Entry-level employees are getting a lot olderA 28-year-old man surnamed Jang recently got a job at a local investment company.
It wasn’t easy. It took Jang four years. Throughout those years, he remained in college postponing his graduation year after year. He believed, as many do in Korea, that applying as a potential graduate looked better than as an unemployed degree-holder.
Many of Jang’s peers approaching the milestone of turning 30 are struggling in the same way. The age of entry-level workers in Korea continues to get older, going beyond 30 in many cases, recent research shows.
Saramin, a Korean job-seeking portal, announced Monday that out of 649 companies they surveyed, 325 responded that they’ve hired entry-level workers in their 30s this year.
Some 423 companies, or 84.9 percent of the companies that actually hired new employees this year, confirmed they had at least one applicant over the age of 30. Among those newly hired by the companies, 31 percent were in their 30s.
“61.5 percent of 649 survey respondents, or 399 companies, added that they think the age of entry-level job seekers is rising compared to the past,” said the report.
The surveyed companies cited a number of reasons behind the new trend in the job market.
23.8 percent of survey respondents said a dearth of quality jobs in the market was the main reason, while 23.3 percent said job-seekers themselves have raised their standards too high. Some other reasons include the new technique of students postponing their graduations and a rising number of individuals with higher degrees.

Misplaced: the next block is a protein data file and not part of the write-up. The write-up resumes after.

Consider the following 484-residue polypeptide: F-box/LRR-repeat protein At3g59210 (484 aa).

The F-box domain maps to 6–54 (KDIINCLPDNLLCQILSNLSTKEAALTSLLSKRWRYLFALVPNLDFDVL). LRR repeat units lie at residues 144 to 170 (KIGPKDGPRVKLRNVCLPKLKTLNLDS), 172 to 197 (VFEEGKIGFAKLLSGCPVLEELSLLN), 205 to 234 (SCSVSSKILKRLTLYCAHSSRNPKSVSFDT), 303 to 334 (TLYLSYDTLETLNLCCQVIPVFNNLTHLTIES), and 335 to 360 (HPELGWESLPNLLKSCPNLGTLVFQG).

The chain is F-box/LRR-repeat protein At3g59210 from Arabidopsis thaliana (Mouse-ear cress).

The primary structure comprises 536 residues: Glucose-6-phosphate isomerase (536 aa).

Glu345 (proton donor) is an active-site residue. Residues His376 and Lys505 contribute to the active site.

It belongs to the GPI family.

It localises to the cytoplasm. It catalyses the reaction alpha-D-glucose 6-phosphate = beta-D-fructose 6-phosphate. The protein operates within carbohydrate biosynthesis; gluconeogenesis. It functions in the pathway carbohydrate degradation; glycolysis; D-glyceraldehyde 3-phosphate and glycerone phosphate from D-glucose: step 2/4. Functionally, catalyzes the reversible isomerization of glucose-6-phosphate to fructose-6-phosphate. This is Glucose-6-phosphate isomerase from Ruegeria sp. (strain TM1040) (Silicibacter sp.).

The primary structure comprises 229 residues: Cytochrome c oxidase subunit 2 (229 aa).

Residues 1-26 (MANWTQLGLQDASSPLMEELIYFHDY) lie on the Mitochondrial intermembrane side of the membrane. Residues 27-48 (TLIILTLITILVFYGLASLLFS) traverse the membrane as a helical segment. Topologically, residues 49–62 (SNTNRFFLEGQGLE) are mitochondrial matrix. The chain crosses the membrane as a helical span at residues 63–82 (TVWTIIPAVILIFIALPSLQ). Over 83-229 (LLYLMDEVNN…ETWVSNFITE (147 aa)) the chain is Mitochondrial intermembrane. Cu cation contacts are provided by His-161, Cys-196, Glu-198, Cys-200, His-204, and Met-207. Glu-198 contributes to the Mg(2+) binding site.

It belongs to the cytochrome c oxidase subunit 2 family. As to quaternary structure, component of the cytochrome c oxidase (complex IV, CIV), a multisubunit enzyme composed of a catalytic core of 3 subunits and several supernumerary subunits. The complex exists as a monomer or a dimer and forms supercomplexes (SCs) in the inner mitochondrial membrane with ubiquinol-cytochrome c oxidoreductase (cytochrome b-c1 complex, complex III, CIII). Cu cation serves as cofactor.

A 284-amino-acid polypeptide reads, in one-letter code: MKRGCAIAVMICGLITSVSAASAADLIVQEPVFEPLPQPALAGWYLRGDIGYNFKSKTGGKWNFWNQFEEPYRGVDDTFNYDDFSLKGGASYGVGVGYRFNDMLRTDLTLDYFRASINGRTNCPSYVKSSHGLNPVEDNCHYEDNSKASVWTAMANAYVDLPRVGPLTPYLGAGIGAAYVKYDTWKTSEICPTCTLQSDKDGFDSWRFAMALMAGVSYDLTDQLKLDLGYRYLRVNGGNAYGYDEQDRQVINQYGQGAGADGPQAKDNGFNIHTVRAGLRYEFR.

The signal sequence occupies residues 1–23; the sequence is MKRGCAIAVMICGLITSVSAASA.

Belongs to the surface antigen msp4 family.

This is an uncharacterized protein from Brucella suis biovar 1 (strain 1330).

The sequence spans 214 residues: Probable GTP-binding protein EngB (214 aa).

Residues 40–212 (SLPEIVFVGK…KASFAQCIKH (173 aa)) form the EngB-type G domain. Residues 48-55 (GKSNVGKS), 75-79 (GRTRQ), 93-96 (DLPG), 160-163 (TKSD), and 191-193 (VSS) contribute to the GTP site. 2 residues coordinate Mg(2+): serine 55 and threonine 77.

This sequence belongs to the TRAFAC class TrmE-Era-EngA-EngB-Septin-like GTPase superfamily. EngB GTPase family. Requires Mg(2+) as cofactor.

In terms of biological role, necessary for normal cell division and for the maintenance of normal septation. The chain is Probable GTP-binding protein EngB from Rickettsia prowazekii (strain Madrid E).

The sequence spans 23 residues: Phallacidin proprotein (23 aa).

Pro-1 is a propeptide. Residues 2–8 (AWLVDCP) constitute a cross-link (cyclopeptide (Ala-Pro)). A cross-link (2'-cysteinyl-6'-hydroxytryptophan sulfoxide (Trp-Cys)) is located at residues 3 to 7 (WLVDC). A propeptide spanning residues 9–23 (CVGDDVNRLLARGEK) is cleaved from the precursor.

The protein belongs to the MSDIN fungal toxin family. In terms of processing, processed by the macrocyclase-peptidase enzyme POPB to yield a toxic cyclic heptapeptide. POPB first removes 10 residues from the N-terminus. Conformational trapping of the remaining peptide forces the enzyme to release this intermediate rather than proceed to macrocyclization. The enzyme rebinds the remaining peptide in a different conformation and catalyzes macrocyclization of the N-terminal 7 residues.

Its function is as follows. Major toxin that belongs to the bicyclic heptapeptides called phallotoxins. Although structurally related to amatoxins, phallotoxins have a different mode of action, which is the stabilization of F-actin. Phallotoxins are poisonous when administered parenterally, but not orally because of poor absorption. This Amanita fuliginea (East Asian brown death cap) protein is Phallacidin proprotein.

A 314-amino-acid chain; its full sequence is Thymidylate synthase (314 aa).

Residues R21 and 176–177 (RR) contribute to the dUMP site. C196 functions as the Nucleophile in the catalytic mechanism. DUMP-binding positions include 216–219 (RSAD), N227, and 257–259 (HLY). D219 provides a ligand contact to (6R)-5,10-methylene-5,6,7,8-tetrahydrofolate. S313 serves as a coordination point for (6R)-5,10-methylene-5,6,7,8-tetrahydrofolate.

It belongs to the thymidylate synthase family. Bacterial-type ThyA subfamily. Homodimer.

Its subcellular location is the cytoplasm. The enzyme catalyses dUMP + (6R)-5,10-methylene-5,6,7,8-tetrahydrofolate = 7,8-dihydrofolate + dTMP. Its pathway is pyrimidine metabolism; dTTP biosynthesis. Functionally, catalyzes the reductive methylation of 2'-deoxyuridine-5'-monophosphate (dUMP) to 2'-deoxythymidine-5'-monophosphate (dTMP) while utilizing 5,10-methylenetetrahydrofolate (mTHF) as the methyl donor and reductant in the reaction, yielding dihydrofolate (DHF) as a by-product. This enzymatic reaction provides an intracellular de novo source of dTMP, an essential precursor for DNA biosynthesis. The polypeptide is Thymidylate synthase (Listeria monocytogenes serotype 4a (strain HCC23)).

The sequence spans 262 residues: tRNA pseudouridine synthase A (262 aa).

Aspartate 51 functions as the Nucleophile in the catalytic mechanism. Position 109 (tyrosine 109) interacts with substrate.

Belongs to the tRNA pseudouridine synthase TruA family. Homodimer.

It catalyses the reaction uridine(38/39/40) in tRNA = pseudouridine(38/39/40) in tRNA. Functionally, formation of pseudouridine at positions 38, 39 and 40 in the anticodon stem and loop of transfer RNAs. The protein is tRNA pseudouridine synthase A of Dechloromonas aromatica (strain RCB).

Many companies were negative about the current trend. Some 35.6 percent of them agreed that hiring older recruits may throw the corporate hierarchy off kilter, which is serious in Korea because of the culture’s emphasis on age-based hierarchies.
Companies said there were some positive sides to older entry-level workers, since they have more experience compared to younger people.
For instance, Saramin said 46.9 of respondents admitted older recruits adjust to the corporate structure faster than their younger counterparts. Many displayed more loyalty to their companies, especially because it is more difficult for them to leave and land a new job due to their age, according to 38 percent of the surveyed companies.
About 20 percent of the companies, on the other hand, said the older employees lacked open-mindedness while 19.2 thought they were less passionate about their jobs in comparison to younger recruits.
BY CHOI HYUNG-JO [firstname.lastname@example.org]